If you are unsure about which level of government regulates your employer, call the Labour Standards Division of the Nova Scotia Department of Labour and Advanced Education.
What follows are minimum protections only. You may have an agreement with your employer which provides wages and benefits that are more than the minimums. In that case, you are entitled to the amounts or terms agreed to.
The information below does not replace advice from a lawyer. If you have a legal problem you should talk with a lawyer.
What is the general minimum wage in Nova Scotia?
As of April 1, 2020, employers in Nova Scotia must pay employees at least $12.55 an hour. The minimum wage applies to a work week of 48 hours or less for most kinds of work.
Some industries have different minimum wage rules, or are exempt from having to pay a minimum wage.
Contact Nova Scotia's Labour Standards Division for more information.
Must male and female workers be paid the same?
Yes. Under the Labour Standards Code men and women are entitled to the same pay for substantially the same type of work within a given workplace. However, the Labour Standards Code says that employees may receive different wages for similar jobs if:
- a seniority or merit pay system is set up
- wages are paid based on quantity or quality of production, or
- a factor other than sex distinguishes one employee from another doing the same or substantially the same work.
Contact the Nova Scotia Human Rights Commission if you have questions about pay equity.
When must an employee be paid?
Your employer must pay you in cash, by cheque, money order, email transfer or by direct deposit at least twice a month and within five working days after the end of each pay period. Exceptions are if payments are made according to an existing practice in your workplace (in place since before February 1 1973) such as weekly or monthly payments, or if there is a collective agreement that has a different pay schedule, or an order of the Director of Labour Standards.
When you are paid your employer must give you a written statement (pay stub) detailing
- the pay period
- number of hours the pay is for
- pay rate
- deductions from pay, and
- actual amount paid.
Am I entitled to pay increases at certain intervals?
The Labour Standards Code only has requirements about a minimum wage. It is up to your employer to decide whether there will be pay increases.
Am I entitled to a paid vacation?
You are entitled to two weeks vacation after working 12 months for an employer, and to at least three weeks vacation if you have been working for the same employer for longer than 8 years.
Vacation pay is calculated at 4% of gross wages or 6% of gross wages for employees who have worked for the same employer for longer than 8 years. Gross wages means wages before deductions for tax, CPP, etc.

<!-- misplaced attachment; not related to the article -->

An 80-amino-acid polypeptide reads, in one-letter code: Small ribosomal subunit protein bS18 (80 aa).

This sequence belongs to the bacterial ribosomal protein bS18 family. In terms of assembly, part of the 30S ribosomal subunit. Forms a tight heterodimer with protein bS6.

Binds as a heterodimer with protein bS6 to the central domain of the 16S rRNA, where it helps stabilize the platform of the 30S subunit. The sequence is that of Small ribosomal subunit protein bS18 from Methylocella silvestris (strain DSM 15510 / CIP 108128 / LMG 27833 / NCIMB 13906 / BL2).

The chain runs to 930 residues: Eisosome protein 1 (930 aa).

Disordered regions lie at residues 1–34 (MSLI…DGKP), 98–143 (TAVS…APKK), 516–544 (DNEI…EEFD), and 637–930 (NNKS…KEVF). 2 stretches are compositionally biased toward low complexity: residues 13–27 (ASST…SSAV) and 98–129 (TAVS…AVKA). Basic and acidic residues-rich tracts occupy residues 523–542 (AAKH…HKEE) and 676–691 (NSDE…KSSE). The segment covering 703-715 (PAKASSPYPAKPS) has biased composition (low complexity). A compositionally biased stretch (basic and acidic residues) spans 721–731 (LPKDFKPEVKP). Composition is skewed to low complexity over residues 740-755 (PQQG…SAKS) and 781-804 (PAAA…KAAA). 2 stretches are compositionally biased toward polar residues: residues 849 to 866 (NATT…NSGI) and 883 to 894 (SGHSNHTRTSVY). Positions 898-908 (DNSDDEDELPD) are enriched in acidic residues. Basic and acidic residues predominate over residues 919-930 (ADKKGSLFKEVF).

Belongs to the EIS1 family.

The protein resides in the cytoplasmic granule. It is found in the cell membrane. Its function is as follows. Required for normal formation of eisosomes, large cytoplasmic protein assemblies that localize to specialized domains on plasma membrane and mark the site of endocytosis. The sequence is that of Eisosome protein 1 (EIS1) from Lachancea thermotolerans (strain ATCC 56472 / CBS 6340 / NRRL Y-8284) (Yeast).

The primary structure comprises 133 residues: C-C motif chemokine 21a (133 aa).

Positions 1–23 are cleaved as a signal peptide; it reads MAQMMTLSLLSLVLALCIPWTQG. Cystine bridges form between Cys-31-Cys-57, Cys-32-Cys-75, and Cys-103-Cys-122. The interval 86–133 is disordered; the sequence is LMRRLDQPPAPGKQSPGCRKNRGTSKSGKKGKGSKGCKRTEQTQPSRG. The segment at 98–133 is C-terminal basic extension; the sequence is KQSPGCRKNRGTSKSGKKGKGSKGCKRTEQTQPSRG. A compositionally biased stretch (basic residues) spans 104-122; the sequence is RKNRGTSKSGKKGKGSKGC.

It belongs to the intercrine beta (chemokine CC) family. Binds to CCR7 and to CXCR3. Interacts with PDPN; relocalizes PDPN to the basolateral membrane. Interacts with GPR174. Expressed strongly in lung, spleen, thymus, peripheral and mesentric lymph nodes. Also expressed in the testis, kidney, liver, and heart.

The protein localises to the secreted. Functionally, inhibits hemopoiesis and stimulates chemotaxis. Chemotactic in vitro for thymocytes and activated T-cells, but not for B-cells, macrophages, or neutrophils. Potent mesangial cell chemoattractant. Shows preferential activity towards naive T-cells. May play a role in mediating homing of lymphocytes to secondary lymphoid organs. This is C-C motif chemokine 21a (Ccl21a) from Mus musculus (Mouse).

If you and your employer agree, you may break up your vacation into two or more parts, as long as the required minimum is met and you get at least one week of unbroken vacation.
Employees in certain jobs, such as real estate agents, car salespeople, or people who work on fishing boats, are not covered by the Labour Standards Code rules about vacations and vacation pay. Contact Nova Scotia's Labour Standards Division for more information.
What happens to my vacation pay if I leave my job?
You are still entitled to the vacation pay. Your employer must pay you your earned vacation pay within 10 business days after your employment ends.
Do I have to take vacation time?
If you work full time you must take vacation time.
If you work less than 90% of regular working hours during a continuous 12 month period, then you may choose not to take vacation, and just get your vacation pay instead. You must tell your employer in writing that you will not take vacation. Your employer must give you your vacation pay within one month after the 12 month period ends.
Can my employer make deductions from my pay?
Your employer can deduct from your pay if the deductions are allowed or required by:
- court order
- written agreement between you and your employer.
Your employer can make the following deductions, even if the deductions take your pay below minimum wage:
- statutory deductions such as income tax, Employment Insurance (EI) premiums, and Canada Pension Plan (CPP) contributions
- court ordered deductions, such as if your employer is required by the Maintenance Enforcement Program to garnish your pay because you are behind in child support payments
- deductions for an employee benefit or pension plan
- deductions for board and/or lodging provided by the employer, subject to maximum amounts set out in the Minimum Wage Order (General)
- deductions to recover pay advances or overpayments
- deductions for employee purchases from the employer's business on account, if there is a clear employer/employee agreement to do this